Plan-B Theatre’s world premiere of Debora Threedy’s ONE BIG UNION celebrates the impact and music of Joe Hill. The initial run November 10-20 is sold out so we’ve added two performances on Sunday, November 13 and Sunday, November 20, both at 5:30pm) that go on this morning – Happy Halloween! Click here to purchase) . Over the past two years, two large-scale public art pieces have come to life in Salt Lake City. Last week, we chatted with Joshua & Heidi Belka, creators of the Joe Hill mural on Ken Sanders Rare Books. This week, we chat with Mark Hofeling who, along with Christian England, co-created the sculpture “10,000 Years of Labor in Utah” in the Central 9th Neighborhood. Tell us a little about yourself as an artist. I am a film and television production designer with almost 30 years in the business. While I have lived and worked in many cities in my career, I have made Salt Lake City my permanent home. Part of making peace with the hometown I used to want to flee from was embracing its true self, its actual history. Oddly enough, part of that embrace began unintentionally on a trip to visit a pen pal in Leningrad in the waining months of the USSR. What drew you to Joe Hill? In the hallway of a Russian government building we were gazing at portraits of the founders and heroes of socialism. Marx, Lenin, Engels, etc. But there was a man in a hat I had never seen before. My host was baffled that I had never heard of the man, seeing as that I was from Utah. It was...

Joshua & Heidi Belka: Local Artists Inspired by Joe Hill

Plan-B Theatre’s world premiere of Debora Threedy’s ONE BIG UNION (opening November 10-20, only 70 tickets remain for the run of the show as of this posting – click here to purchase) celebrates the impact and music of Joe Hill. Over the past two years, two large-scale public art pieces have come to life in Salt Lake City. This week, we chat with Joshua & Heidi Belka, creators of the Joe Hill mural on Ken Sanders Rare Books. Tell us a little about yourselves as artists. As artists we mostly just dabble. We also compose and play / sing for a band called Socialists. By trade we are union stagehands where collectively we are a seamstress, pyrotechnician, carpenter and entertainment riggers. What drew you to Joe Hill? Our interest in socialist / communist / anarchist ideas and U.S. labor history naturally led us to Joe Hill. As musicians we have used some of Joe’s lyrics. [You’re listening to “Joe Hill” by Socialists right now!] How was the original mural destroyed and how did the new one came to life on Ken Sanders Rare Books? As members of IATSE [International Alliance of Theatrical Stage Employees] Local 99, we sought and received permission from the membership at a monthly meeting to do some murals of labor activists on the south side of our union hall. As examples, we provided some portraits of Joe Hill and Emma Goldman that we had done. The only stipulation from the membership was “no hammer and sickle.” We complied and finished the mural in advance of the Joe Hill centennial celebration. The mural included the famous verse from “Workers...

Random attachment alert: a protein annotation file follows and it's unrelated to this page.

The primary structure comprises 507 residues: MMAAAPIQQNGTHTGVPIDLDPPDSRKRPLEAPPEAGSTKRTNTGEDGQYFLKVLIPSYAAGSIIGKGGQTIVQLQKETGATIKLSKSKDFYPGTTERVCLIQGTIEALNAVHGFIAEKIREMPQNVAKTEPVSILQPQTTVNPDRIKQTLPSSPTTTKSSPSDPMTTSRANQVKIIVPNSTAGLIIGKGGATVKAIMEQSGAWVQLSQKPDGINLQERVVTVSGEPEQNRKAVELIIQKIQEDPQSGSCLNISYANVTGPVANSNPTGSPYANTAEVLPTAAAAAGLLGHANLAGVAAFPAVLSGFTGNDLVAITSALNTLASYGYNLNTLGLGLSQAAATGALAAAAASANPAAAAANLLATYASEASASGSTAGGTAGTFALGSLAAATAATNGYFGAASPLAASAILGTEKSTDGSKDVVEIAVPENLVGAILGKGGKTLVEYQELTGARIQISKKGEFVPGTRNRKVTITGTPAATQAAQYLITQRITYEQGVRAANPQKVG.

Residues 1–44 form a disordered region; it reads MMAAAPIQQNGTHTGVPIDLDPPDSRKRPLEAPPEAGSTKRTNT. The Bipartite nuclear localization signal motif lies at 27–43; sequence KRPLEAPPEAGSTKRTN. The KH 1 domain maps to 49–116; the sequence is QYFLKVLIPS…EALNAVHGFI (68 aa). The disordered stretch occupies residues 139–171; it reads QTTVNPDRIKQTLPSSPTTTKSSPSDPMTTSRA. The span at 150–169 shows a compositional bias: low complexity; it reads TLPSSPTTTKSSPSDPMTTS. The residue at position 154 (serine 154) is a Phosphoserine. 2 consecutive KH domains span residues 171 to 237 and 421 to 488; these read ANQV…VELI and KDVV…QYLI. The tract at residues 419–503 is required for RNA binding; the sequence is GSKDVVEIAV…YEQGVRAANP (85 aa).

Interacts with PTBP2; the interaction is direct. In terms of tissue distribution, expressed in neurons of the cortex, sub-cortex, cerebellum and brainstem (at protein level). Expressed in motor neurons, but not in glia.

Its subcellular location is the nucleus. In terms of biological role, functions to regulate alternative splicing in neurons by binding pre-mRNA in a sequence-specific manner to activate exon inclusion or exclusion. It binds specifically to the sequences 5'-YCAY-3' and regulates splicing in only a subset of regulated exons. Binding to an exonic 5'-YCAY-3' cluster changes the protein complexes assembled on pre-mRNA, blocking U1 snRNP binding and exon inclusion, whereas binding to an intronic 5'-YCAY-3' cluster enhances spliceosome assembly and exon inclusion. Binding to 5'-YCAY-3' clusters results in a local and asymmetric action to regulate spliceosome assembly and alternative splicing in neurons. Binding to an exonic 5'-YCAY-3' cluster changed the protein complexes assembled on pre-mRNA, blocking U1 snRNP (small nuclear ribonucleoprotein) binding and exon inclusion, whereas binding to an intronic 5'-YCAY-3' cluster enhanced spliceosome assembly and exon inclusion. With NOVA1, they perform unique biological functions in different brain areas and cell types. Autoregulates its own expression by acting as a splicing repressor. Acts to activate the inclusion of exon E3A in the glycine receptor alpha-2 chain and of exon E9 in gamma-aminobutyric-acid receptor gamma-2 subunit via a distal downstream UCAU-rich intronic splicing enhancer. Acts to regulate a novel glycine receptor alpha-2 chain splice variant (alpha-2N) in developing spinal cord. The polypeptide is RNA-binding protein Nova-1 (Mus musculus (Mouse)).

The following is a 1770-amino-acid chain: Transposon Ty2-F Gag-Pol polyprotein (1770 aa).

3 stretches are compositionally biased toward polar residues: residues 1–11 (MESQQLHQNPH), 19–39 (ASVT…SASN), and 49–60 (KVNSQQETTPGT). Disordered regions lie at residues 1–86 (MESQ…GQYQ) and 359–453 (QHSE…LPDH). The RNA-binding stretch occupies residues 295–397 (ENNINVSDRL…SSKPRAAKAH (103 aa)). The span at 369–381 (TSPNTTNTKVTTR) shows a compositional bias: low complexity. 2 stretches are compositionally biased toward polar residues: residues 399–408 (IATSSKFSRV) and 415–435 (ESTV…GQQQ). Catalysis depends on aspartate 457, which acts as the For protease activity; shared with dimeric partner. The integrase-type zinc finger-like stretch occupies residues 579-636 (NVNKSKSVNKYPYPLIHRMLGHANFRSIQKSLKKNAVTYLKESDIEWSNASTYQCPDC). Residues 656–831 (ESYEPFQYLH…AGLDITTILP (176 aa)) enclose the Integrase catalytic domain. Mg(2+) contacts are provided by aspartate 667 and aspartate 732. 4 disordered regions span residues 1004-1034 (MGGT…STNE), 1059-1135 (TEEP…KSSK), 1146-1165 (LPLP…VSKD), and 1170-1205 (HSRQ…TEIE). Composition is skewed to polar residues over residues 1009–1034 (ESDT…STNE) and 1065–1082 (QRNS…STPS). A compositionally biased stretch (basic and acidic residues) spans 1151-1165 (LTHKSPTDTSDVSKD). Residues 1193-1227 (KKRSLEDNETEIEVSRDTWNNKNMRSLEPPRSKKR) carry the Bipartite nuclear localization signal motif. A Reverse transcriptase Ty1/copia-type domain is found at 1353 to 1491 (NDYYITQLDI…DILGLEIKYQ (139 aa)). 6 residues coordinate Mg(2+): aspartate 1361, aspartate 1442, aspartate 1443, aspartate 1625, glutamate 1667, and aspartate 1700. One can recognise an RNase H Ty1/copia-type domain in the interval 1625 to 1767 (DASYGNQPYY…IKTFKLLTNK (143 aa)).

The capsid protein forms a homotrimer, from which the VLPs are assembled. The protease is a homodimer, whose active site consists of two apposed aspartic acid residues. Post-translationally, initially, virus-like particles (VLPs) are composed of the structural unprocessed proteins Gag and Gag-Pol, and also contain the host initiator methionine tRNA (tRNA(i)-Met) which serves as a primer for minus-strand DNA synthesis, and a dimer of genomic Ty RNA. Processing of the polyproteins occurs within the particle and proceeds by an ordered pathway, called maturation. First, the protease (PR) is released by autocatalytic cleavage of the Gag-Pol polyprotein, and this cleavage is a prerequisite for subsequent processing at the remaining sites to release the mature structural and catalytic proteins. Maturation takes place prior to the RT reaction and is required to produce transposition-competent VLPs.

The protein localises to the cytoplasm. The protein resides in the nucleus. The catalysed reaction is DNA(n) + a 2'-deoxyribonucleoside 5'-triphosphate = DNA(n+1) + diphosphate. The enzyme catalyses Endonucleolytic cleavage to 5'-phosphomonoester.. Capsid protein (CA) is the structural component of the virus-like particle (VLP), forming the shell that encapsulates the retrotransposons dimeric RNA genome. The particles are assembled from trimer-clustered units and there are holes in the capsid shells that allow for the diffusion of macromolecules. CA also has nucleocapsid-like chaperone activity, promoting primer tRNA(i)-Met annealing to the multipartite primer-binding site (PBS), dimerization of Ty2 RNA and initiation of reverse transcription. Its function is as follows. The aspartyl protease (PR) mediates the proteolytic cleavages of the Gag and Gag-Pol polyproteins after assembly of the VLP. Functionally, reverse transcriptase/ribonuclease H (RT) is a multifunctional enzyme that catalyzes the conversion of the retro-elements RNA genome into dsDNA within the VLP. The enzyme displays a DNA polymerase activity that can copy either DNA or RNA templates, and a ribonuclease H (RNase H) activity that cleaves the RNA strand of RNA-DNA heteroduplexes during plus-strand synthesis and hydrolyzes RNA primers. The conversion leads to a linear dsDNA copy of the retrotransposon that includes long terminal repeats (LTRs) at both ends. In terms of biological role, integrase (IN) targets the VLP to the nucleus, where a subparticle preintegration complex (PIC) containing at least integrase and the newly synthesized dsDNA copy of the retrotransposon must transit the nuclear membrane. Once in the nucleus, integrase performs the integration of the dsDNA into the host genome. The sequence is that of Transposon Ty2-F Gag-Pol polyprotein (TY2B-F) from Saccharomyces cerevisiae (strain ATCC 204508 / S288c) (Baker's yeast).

Ten things playwright Debora Threedy wants you to know about Joe Hill before ONE BIG UNION opens November 10

Playwright Debora Threedy returns to Plan-B with ONE BIG UNION, where she has premiered her plays THE END OF THE HORIZON, WALLACE and THE THIRD CROSSING at Plan-B. THE END OF THE HORIZON and ONE BIG UNION were workshopped as part of Utah Shakespeare Festival’s New American Playwrights Project and THE THIRD CROSSING won the Fratti-Newman Political Play Contest. Her short play THE TIGERS OF AKANUMA premiered as part of SHADOWS OF THE BAKEMONO (Meat & Potato Theatre) and her play DESERT WIFE toured Utah for more than a year.  ONE BIG UNION celebrates the impact and music of Joe Hill. So we asked Debora to share ten things she wants you to know about him before you see the play. 1. Joe Hill was born Joel Hagglund (pronounced HEG-looned) in 1879 in Gavle, Sweden, and emigrated to America in 1902. The house where he was born serves today both as the branch office of a Swedish union and as the Joe Hill Museum, which draws 15,000 visitors a year. 2. His father was a railroad man and, when Hill was seven, his father was knocked under an engine, suffering severe internal injuries. Despite this, he never sought medical treatment until a year later, when the chronic pain became unbearable; he died on the operating table. His death threw the family into acute poverty; Hill left school at twelve and went to work in a rope factory. 3. In 1896, when he was seventeen, he developed splotches on the side of his nose and his wrist that were diagnosed as tuberculosis of the skin, a then often fatal disease; after four...